George and Kathleen White exemplified extraordinary vision
Even before he entered grade school in his hometown of Niagara Falls, N.Y., George White's brilliance set him apart. "George was always quite knowledgeable and very bright," recalls his sister, Caroline Shogren. "His former Kindergarten teacher once told our mother that she had to use an encyclopedia to look up some of the information he shared at school! He carried that reputation for brilliance throughout his life."
George White went on to become a scientist, businessman and urban visionary. He earned several degrees, including a doctorate, and spent most of his career in industrial engineering. After two decades with Xerox Corp. in product development and engineering, he transitioned to a career in higher education, with Harvard University and then the University of Pittsburgh Applied Research Center. The latter position brought him and his wife Kathleen, a math and science graduate of Purdue University and a talented investor, to Pittsburgh. They loved the city's warm and friendly people," says Shogren, and quickly adopted Downtown Pittsburgh as their home.
George and Kathleen became distinguished benefactors of Point Park, the Pittsburgh Opera and other educational and cultural organizations in the city. George took a personal interest in Point Park early on. He became a University trustee in 1995, taught at the School of Business, led the establishment of the University's state-of-the-art library and University Center, and supported the Conservatory of Performing Arts. The George Rowland White Performance Center and the GRW Theater in the University Center bear the White name. The couple also established the George Rowland White Endowed Professor of Accounting and Finance, held by alumnus Edward Scott, C.P.A., M.B.A., who leads Point Park's Urban Accounting Initiative with educator and civic leader Dr. Herman L. Reid Jr., director of academic outreach at the University.
Kathleen, who became a trustee as well, was honored in a campus ceremony to name the dance building the George Rowland White Performance Center in recognition of her husband's service and to honor the vision he promoted for Point Park as a dynamic urban university. Together, the couple made a lasting impact in their dedication to Point Park's programs, students, and faculty before they died (George in 2012, and Kathleen in 2013), and that impact continues with their transformational bequest of $15 million.
As Kathleen told the Pittsburgh Tribune Review, "a lot of George's contributions were to expand Point Park as a means of revitalizing Downtown Pittsburgh." Her husband, in turn, was always quick to credit his success to his wife: "The secret," he said in a 2011 interview with The Point, "is to marry a bright woman."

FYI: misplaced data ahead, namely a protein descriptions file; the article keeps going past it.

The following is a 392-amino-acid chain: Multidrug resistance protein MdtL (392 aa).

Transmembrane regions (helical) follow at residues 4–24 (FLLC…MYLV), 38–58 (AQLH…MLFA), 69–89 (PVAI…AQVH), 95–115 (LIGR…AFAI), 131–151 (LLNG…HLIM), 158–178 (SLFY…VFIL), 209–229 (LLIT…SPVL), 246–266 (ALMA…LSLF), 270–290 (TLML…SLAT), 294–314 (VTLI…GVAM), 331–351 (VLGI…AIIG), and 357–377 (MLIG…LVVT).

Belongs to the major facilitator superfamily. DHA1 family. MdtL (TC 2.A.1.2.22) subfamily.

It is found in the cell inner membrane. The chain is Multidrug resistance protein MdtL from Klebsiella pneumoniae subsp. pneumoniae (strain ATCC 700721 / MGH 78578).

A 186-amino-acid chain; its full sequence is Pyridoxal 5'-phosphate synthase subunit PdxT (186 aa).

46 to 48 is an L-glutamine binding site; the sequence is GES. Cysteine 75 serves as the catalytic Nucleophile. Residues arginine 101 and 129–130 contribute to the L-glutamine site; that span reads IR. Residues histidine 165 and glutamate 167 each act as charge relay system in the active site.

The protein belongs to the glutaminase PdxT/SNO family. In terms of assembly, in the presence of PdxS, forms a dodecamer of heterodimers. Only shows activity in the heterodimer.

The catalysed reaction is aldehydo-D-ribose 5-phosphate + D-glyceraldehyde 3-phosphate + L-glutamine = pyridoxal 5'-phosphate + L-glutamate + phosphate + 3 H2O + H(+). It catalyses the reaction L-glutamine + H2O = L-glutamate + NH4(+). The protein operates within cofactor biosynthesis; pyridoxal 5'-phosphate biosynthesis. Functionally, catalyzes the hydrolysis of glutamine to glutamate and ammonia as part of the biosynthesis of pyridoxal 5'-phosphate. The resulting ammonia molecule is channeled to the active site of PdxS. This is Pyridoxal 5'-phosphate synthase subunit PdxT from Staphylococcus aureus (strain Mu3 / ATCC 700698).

"The idea that George and Kathy would become so invested in the success of Point Park, a university that they didn't even attend, was completely consistent with their values," recalls Warren Moe, George White's nephew. "In everything they did, they wanted to see a difference being made. And they believed that one of the best ways to do that was through education, which was a very strong family value for them."
Reid became a close friend of George and Kathleen White several decades ago, during his service as the executive director of the Negro Educational Emergency Fund (NEED) in Pittsburgh. Today, he continues to uphold their vision in his work with the BOLD (Building Our Leaders Daily) program, which is based at Point Park and provides a series of hands-on, real-world career awareness, preparation, acquirement and exposure experiences for middle school studentsin urban schools.
Reid recalls that he first met Kathleen when she walked into the NEED office and asked to meet him. "She said, I've read about what your organization is doing to help students, and I want to support it." She then reached into her purse and pulled out a generous check. She told Reid that she was particularly impressed with the story of a talented Point Park student who had received assistance through NEED, and said 'I like what you are doing to get students prepared to enter into this global economy,' he recalls.
It was the beginning of a close, personal friendship with both George and Kathleen, says Reid, who enjoyed theatre, music and long conversations with the couple that continued through the years. "They died much too soon," he says. The BOLD program is, in part, a tribute to both of them, he says. "George was bold, and you have to be bold," says Reid. "I met these two persons who changed my life, and want to do the same for someone else: to create a legacy that will impact individual lives.
"I don't want George and Kathleen White to be forgotten. I want their legacy to remain in action. "
Text by Cheryl Valyo
Photo of George and Kathleen White by Tom Bell
The Point is a magazine for alumni and friends of Point Park University